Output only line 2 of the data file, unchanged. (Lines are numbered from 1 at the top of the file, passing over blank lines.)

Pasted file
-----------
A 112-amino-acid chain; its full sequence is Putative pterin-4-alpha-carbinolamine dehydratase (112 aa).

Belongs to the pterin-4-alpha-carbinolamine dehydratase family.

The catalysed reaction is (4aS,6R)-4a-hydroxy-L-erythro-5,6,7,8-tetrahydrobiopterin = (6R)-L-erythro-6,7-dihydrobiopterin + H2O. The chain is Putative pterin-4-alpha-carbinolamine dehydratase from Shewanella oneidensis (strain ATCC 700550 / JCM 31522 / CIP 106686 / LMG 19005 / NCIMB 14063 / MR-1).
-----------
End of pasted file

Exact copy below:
Belongs to the pterin-4-alpha-carbinolamine dehydratase family.